New study assesses injuries seen in the emergency department to children of teenage parents

November 7, 2013

Although the number of children born to teenage parents has decreased since the 1990s, these children continue to be at an increased risk for injury, both accidental and intentional. This may be because many of these teenage parents are poor, uneducated, and lack parental safety and supervision skills. In a new study scheduled for publication in The Journal of Pediatrics, researchers analyzed the types of injuries to children of teenage parents.

Brian D. Robertson, PhD, and colleagues from UT Southwestern Medical Center and Children's Medical Center evaluated the of of teenage parents seen in the emergency department from 2009 to 2011. A total of 764 patients under the age of 7 years were included in the final analysis. Falls and ingested objects were the most common mechanisms of injury (45% and 9%, respectively), and bruising/skin marks and fractures were the most common injuries sustained (49% and 17%, respectively).

The number of dislocations, all of which were nursemaid's elbow (pulling on an outstretched arm or picking up by means other than under the arms), increased from 4% to 7.7% during the study timeframe. Head injuries increased from less than 1% to 5.6%. Although 93% of injuries were unintentional or likely unintentional, those cases that were intentional had higher percentages of admissions, fatalities, head traumas, and multiple injuries. Most of the children (87%) were seen in the ; 77% of the children were evaluated and discharged home.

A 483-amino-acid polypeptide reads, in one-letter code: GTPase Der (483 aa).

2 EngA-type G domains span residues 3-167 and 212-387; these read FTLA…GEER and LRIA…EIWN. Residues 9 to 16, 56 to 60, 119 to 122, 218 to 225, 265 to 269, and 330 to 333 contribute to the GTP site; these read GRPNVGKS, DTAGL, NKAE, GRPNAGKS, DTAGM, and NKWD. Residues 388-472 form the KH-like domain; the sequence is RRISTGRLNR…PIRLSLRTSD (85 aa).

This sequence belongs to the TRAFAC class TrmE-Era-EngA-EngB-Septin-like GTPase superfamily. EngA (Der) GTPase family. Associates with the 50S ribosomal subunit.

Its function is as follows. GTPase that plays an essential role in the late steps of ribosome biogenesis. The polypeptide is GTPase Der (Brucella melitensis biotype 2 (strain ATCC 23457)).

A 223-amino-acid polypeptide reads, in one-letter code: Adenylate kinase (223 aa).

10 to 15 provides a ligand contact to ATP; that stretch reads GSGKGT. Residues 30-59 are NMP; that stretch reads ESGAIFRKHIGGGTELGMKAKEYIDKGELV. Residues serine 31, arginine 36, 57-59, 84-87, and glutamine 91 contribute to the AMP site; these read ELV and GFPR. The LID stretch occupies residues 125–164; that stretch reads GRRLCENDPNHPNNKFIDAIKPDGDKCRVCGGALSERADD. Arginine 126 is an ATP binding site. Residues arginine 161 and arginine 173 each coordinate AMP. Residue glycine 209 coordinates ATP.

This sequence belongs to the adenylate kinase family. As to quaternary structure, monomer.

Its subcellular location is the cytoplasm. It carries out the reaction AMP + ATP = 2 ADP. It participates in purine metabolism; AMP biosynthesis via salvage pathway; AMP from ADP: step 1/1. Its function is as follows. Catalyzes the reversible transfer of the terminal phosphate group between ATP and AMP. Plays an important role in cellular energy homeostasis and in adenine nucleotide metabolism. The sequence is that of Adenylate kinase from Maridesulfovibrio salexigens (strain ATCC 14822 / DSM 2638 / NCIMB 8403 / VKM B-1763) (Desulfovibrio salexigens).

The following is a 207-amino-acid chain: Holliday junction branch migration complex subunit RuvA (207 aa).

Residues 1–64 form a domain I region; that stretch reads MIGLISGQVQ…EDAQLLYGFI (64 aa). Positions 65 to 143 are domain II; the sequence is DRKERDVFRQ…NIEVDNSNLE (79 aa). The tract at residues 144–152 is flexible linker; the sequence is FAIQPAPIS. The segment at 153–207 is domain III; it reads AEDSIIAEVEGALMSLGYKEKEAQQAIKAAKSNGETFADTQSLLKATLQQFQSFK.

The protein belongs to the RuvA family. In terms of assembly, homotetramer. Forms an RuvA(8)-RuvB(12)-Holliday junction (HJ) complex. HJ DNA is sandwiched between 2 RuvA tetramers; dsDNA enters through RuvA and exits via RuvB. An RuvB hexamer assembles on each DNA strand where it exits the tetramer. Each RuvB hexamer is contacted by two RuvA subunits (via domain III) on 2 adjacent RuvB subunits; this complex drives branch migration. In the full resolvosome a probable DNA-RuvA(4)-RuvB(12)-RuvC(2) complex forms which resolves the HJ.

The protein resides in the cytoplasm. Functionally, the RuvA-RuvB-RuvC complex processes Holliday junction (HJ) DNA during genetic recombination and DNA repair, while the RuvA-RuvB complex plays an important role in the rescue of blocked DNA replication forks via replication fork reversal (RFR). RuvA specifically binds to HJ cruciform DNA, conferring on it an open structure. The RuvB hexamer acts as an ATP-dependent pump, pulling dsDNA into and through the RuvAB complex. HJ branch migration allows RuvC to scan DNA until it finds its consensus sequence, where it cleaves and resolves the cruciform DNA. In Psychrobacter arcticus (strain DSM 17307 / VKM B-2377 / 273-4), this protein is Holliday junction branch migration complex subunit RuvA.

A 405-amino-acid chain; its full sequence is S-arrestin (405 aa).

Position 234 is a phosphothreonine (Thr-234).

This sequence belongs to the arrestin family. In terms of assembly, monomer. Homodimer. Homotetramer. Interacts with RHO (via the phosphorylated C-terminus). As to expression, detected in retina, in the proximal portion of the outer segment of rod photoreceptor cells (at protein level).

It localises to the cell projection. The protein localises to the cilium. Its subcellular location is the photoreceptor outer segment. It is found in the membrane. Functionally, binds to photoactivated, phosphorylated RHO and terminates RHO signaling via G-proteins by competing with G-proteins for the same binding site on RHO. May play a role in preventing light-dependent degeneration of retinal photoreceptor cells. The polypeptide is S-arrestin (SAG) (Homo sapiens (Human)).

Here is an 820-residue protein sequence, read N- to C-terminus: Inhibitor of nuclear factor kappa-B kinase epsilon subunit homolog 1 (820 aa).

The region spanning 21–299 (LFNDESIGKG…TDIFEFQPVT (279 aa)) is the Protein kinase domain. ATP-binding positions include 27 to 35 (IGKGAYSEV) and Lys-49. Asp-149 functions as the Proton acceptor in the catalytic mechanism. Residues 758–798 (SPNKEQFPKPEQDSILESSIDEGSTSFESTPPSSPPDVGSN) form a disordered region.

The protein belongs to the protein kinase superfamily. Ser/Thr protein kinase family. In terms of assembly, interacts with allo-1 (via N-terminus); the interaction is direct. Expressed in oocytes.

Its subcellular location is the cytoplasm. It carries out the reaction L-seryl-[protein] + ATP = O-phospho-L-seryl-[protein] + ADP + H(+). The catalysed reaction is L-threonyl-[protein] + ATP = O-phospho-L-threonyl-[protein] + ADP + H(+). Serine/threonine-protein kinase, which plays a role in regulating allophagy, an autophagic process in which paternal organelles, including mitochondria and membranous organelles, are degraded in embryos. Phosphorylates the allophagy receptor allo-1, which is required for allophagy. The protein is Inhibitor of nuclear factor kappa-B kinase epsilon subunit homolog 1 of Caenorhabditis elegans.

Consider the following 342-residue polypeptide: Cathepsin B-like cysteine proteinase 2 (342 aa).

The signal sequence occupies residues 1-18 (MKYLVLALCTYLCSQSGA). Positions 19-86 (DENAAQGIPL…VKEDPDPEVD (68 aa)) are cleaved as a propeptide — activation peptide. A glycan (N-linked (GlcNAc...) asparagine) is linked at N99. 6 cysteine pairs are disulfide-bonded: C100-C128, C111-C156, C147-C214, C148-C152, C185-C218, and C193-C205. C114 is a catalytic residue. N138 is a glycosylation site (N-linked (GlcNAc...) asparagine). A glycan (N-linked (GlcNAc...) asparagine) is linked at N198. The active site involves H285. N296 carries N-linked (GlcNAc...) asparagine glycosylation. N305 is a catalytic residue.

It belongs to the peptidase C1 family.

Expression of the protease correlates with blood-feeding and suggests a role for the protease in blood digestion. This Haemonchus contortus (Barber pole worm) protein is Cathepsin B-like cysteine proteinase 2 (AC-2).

Despite the reported increased risks for intentional injury, child abuse, and general medical problems in children of teenage parents, this study reports that a majority of children were treated for unintentional injuries. Falls are one of the leading causes of injury to children in the United States. According to Dr. Robertson, "Injury prevention efforts for teenage parents should be devoted to preventing falls and foreign body ingestions." Programs should strive to help teenage parents proactively improve home safety (identify hazards and risks) and improve parental supervision skills.

Explore further: Abusive head trauma injuries linked to socioeconomic status, age and gender

More information: "At-Risk Children of At-Risk Parents: Assessing Common Injuries to the Children of Teenage Parents," by Brian David Robertson, PhD, Cathleen Lang, MD, and Angela Bachim, MD, appears in The Journal of Pediatrics, DOI: 10.1016/j.jpeds.2013.09.024

Related Stories

Abusive head trauma injuries linked to socioeconomic status, age and gender

November 5, 2013
(Medical Xpress)—A new study estimates that more than seven children under the age of five with abusive head trauma were treated each day in U.S. emergency departments between 2006 and 2009. Abusive head trauma is a serious ...

Children with brain injuries nearly twice as likely to suffer from depression

October 25, 2013
In a study presented Oct. 25 at the American Academy of Pediatrics National Conference and Exhibition in Orlando, researchers found that compared to other children, 15 percent of those with brain injuries or concussions were ...